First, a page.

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Demands to Correct, Retract, or Remove Libelous Information 

Demands to Correct, Retract, or Remove Libelous Information

Ethical and Legal Considerations

Annette Flanagin

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Subscriber: null; date: 18 January 2017

Demands to Correct, Retract, or Remove Libelous Information

Demands to correct or retract allegedly libelous material should be handled carefully. Removal of libelous information in print is not possible, and the standard course of action has been to print corrections or retractions in an expeditious and prominent manner.6,7 Online archives, which are considered part of the original publication in the United States (but not in other countries), may be corrected, edited, or removed, and continued posting of defamatory material in an online archive may increase the risk of liability for the author, editor, and publisher.6 However, demands to remove libelous material must be carefully balanced against the need to preserve the integrity of the scientific record, and correction and retraction are always preferred over removal of content.24,25 Editors should consider consulting a lawyer with expertise in media law to determine the best course of action.

If an allegation of defamation or threat to take legal action because of alleged defamation is determined to be frivolous or groundless, the editor should inform the person making the allegation that there is no merit to the allegation/threat and no further action should be taken. If the allegation is considered to have merit, the editor may wish to consider publishing a letter from the person or representative of the entity criticized and ask the author to provide for publication a letter of explanation or apology; or the editor may choose to publish a correction or a retraction. In each case, reciprocal linking should be established between any published letters, correction, or retraction and the original article. In rare and truly extraordinary circumstances, the editor may choose to remove or obscure the libelous material from an article or other online posting provided that a brief explanation of why the material has been removed or obscured is included and is made easily accessible. If the libelous material is so inextricably embedded in the context of an article that it cannot be partially removed or obscured, an entire article may need to be removed from the online archive provided that the bibliographic citation to the article remains intact and a brief explanation of why the article has been removed is included with or linked from the citation. In each of these cases, correction or retraction is highly preferred to changing or removal of content.24,25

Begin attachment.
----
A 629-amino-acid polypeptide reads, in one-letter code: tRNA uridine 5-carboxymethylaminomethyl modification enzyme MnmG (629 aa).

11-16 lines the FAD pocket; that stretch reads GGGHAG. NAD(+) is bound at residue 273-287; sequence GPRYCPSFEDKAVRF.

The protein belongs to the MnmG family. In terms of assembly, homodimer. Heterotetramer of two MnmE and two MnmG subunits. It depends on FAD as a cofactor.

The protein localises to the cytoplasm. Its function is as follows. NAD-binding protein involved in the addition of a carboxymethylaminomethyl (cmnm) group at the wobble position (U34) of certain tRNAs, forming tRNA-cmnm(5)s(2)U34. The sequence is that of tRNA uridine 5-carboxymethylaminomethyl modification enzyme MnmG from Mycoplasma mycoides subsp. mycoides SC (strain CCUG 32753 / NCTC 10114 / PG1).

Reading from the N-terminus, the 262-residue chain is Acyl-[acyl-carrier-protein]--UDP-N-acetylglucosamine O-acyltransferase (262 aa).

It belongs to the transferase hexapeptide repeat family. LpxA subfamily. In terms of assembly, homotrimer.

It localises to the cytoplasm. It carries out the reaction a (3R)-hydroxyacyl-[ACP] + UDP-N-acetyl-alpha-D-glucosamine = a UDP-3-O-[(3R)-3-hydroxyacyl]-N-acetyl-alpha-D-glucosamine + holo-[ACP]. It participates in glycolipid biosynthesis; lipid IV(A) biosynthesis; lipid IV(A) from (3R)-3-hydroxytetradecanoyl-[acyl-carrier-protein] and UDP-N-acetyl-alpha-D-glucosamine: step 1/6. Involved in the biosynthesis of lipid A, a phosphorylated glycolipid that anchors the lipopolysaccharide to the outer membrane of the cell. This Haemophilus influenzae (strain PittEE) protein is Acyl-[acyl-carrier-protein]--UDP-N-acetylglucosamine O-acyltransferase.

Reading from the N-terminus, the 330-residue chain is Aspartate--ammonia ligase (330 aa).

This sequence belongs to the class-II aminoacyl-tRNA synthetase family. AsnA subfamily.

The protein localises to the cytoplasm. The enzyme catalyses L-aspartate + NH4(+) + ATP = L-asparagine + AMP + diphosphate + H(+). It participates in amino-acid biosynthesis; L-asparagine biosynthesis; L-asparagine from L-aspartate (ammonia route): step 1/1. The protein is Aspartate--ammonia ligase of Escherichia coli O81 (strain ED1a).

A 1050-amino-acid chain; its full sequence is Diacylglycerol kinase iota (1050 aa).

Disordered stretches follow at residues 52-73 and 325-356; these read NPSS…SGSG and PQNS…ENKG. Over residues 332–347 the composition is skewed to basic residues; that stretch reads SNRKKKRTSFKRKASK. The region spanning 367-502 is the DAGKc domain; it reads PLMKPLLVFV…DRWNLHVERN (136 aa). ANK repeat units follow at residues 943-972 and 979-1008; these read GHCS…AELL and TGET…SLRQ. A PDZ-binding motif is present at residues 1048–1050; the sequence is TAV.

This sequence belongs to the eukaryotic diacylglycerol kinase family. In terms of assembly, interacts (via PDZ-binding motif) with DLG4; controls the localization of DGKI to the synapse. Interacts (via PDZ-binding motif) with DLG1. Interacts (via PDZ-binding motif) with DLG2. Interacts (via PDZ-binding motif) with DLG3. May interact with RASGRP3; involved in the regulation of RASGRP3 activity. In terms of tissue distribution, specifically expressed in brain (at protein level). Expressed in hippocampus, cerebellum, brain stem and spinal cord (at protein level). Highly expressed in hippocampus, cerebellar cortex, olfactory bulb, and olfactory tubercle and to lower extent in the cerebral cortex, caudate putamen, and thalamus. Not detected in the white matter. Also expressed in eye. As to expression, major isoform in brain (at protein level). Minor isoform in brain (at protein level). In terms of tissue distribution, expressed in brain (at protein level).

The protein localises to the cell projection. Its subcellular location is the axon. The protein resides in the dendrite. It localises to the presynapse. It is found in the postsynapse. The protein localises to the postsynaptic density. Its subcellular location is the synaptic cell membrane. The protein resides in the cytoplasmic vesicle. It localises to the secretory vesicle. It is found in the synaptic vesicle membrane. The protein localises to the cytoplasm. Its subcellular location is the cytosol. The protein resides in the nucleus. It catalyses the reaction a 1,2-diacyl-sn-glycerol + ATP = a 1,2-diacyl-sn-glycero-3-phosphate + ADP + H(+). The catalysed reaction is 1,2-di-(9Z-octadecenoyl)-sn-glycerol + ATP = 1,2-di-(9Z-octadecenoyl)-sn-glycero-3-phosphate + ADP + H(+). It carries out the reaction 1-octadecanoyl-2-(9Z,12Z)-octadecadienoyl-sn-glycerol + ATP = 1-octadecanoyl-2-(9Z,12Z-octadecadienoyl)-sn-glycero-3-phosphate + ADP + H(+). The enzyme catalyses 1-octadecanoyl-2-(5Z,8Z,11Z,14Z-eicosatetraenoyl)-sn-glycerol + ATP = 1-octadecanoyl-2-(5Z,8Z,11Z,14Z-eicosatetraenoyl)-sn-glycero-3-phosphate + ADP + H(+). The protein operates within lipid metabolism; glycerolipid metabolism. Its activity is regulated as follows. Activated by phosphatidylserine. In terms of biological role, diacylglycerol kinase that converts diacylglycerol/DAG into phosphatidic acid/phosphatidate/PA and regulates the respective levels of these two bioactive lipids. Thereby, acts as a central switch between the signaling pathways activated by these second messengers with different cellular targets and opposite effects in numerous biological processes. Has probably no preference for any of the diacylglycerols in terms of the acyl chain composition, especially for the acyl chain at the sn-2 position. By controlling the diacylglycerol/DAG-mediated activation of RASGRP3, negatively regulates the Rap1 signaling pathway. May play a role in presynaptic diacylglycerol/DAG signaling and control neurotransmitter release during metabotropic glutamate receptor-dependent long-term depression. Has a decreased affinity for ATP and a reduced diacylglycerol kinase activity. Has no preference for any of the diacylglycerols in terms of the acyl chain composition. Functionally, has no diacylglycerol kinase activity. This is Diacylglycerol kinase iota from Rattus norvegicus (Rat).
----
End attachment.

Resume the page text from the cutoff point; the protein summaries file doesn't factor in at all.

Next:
In addition, republication (eg, reprints, e-prints, book collections) of articles containing defamatory material must be avoided, as these are not part of the original publication and republication of known libelous material may result in additional liability and damage claims.6

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